Work, Sokushinbutsu, Antarctica, Diplomacy, Chicago, American Power


Hic sunt camelopardus: this historical edition of The Browser is presented for archaeological purposes; links and formatting may be broken.

Chabuduo!

James Palmer | Aeon | 4th October 2016

China is “the land of corner-cutting”. Instead of craftsmanship you mostly get chabuduo, which means “close enough”. “It’s a phrase you’ll hear with grating regularity, one that speaks to a job 70 per cent done, a plan sketched out but never completed, a gauge unchecked or a socket put in the wrong size.” Chabuduo “implies that to put any more time or effort into a piece of work would be the act of a fool”. Sometimes the result is improvisational brilliance; sometimes it is national disaster (3,200 words)

The Monks Who Mummified Themselves

Davey Young | Atlas Obscura | 4th October 2016

A thousand years ago, Japanese Buddhist monks discovered a way of mummifying themselves while still alive, so their dead bodies would not rot. The practice — Sokushinbutsu — continued into the 20th century. It required the mummifying monk to eat only nuts, buds, and roots from trees for at least three years. When he felt death approaching, “his disciples would lower him into a pine box at the bottom of pit three meters deep, pack charcoal around the box, and bury their master alive” (1,500 words)

Cape Adare

Maciej Cegłowski | Idle Words | 6th October 2016

Diary of a sea-voyage through Antarctica. “Of all the penguin species, Adélies are the most cartoon-like. Sitting among the king penguins on Macquarie Island felt like watching the deliberations of a select committee, whose members would confer among themselves before sending an inspection team to peck your boots. Adélie penguins give the impression of forever being late to an important appointment. When they run, they fling back their flippers and rock perilously back and forth” (6,100 words)

The World And President Trump

Brendan Simms | New Statesman | 7th October 2016

America will survive a President Trump, but the rest of the world should tremble. “The Chinese are contemplating the prospect of a Trump presidency with remarkable insouciance. They seem to regard him as one of their own, a man who will not bother them with sermons and with whom they can do business. In some ways they are right: he is one of them. That, however, is the problem. Trump shares their zero-sum view of the world, and he intends to prevail at their expense”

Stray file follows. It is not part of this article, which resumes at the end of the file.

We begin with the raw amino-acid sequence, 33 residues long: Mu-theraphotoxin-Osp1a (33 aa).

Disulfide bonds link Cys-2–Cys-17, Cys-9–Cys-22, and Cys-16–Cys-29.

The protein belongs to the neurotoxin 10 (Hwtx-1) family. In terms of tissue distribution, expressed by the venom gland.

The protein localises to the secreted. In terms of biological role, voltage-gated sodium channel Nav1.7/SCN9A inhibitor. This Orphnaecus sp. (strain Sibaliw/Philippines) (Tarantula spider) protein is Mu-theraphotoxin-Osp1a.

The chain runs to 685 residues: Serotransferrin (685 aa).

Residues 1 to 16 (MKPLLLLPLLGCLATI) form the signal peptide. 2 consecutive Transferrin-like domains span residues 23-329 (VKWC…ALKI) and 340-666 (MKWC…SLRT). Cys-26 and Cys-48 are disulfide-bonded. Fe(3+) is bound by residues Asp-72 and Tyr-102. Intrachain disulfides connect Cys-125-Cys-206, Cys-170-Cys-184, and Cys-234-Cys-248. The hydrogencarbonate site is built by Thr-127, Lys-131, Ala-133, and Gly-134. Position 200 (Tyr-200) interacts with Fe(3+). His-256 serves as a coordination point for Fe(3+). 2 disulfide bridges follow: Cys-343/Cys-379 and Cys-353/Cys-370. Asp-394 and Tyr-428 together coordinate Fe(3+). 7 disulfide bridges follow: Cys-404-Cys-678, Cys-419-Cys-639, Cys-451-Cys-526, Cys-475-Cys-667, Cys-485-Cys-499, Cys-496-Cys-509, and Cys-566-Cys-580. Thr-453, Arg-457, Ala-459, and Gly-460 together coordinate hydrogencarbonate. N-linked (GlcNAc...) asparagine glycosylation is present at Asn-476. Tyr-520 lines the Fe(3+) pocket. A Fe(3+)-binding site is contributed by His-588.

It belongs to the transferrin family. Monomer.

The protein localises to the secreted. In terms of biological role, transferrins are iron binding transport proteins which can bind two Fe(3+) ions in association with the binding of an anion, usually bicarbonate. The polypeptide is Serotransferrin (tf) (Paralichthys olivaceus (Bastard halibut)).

Operation Smoke And Mirrors

Jamie Kalven | Intercept | 6th October 2016

Gripping multi-part exposé of a vast criminal conspiracy in the Chicago police force, and the hounding of officers who tried to blow the whistle on it. In the city’s big housing projects, instead of suppressing the drugs trade, the police organise their own protection racket around it. “Think of the police as the working poor. Create a situation in which there’s lots of money and drugs on the street in neighborhoods no one gives a f**k about. What do you think is going to happen?” (7,000 words)

Grand Strategies

Michael Mazarr | War On The Rocks | 5th October 2016

Notes on the ways in which America may need to adjust to the relative decline of its power in the world. Among them: Should America give priority to the spread of liberal values, or to the stability of great-power relations? It has pursued both equally since 1945, but soon it will have to decide between them. It can choose to become “definitively more accommodationist in its approach to Russia and China”; or it can “redouble its efforts to enforce the norms and rules of the liberal order” (1,440 words)

Video of the day: Celebrity Nano-Impressions

What to expect:

Twenty cameos from Jim Meskimen, including “John Malkovich compliments an ugly baby” (2’37”)

Thought for the day

If a lie is worth telling, it is worth telling well
Saki

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